Today’s interview is with Diana Saltoon-Briggs, author of Wife, Just Let Go: Zen, Alzheimer’s, and Love, one of the books that made my ‘Top 5 Memoirs of 2017’ list. Diana’s book is a must-read for anyone interested in Alzheimer’s, aging, and the way our culture views death and dying. I was awed and more than a little inspired by her answers to my questions below.
One of the main topics of Wife, Just Let Go is your beloved partner’s struggle with Alzheimer’s near the end of his life. This is a disease that has gained much more widespread publicity in recent years. Have you found that people have reached out to you specifically because of the way you so honestly treated your experience as the partner of someone with Alzheimer’s in the book? Have you heard from others who have gone through similar experiences?
Even before the book was published, people would ask me how I managed as his care person at home for all those years. Since the publication of the book this outreach has intensified. I’ve had some book events and even a workshop where I’m able to encourage questions and discussions from others going through similar experiences. I keep getting more queries about my experiences and positive feedback on the book from other care persons and hospice workers, especially those who’ve lost loved ones through Alzheimer’s and feel alone in their grief. I share with them what I feel was so important for me in my journey with Robert: holding the memories he was losing as he struggled to write and continued to write in his last years. Filling in that loss and above all, placing a great faith in love – something I learned deeply from him during those years. Then of course there is the grief. I recently published an article on my blog about grief that has no time constraints. The redemption is in knowing that, as a cloud that temporarily obscures the clarity of the sky, the emotional upheaval too is temporary and ultimately the heart is cleansed by tears expressing a profound love.
I was very impressed by how streamlined Wife, Just Let Go is as a memoir. So many essential, beautiful memories were captured in just a few pages. Was it difficult to choose which memories to include? Did you enlist the help of family and friends or solely follow your intuition about what to include in the book?
The idea of a duo memoir was suggested by a friend who thought Robert’s essays needed to be expanded if it were to become a book. Another friend, Noah, a long time tea student of mine and somewhat adopted as a grandson especially when we returned to Portland from New York, was drawn to Robert because of his own interest in writing. He suggested I include some kind of introduction, poems I’d written, and parts of the journal I kept during the years of caregiving Robert. Some of the memories of how I met Robert, the work we did together, the travels we took, came to mind. Each memory seemed to unfold naturally as if in a film of our lives together. Noah came one night and we laid out all of Robert’s essays, spreading them on the floor in some kind of order. As I looked at them it felt natural to compliment his essays with poems and compositions I’d written that harmonized with his writing. The memories came, woven in with the text, as if Robert himself was present and aiding this effort.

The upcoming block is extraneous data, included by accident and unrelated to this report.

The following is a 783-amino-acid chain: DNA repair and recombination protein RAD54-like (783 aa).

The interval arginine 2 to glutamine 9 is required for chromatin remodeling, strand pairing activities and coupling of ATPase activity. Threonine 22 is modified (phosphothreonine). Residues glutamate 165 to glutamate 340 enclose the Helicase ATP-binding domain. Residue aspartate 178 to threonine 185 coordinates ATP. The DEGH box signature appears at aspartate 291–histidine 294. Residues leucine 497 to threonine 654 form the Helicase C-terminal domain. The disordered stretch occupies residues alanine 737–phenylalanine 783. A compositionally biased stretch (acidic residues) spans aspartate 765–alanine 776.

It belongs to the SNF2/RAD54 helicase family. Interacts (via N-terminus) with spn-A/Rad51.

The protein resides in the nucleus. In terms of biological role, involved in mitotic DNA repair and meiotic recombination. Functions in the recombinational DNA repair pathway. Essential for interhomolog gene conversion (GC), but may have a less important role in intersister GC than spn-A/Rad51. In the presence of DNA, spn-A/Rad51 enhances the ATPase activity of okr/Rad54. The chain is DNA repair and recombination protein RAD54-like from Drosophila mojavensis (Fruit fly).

You also mentioned the ARTZ Foundation in the book (Artists for Alzheimer’s I’m Still Here Foundation). Can you tell us a little more about that?
ARTZ – Artists for Alzheimer’s, is a foundation in Woburn, MA that encourages creativity in patients suffering from memory loss. I needed help when Robert was still alive, trying to find a way to publish Robert’s essays. At that time Robert kept them in a white binder – he called his “white book,” tentatively titled: Unexpected Joys and Trials of One American Life: Turning 83 and Beyond. I found out about ARTZ and contacted them. The person in charge was most interested to learn about Robert and what he was doing. He had a few suggestions about publishing but wisely mentioned something the Foundation had begun – encouraging art and museum experiences for Alzheimer’s patients. He recommended I contact MOMA – the Museum of Modern Art in Manhattan, NY, who was offering Meet Me At MOMA series for Alzheimer’s patients and their care persons. The events take place once a month and are facilitated by highly trained Museum instructors. Essentially it’s a way to engage dementia patients accompanied by their care persons – mostly family members, encouraging them to express their spontaneous reactions to the paintings they were viewing. The comments elicited when we were present were amazing and even enlightening and prove that the creative part of the Alzheimer’s brain is still active long after memory loss and debilitation. What was most rewarding about connecting with ARTZ was learning about the I’m Still Here Foundation in MA and their President John Zeisel’s book I’m Still Here that presents a whole new philosophy of Alzheimer’s care and points out the various “gifts of Alzheimer’s.”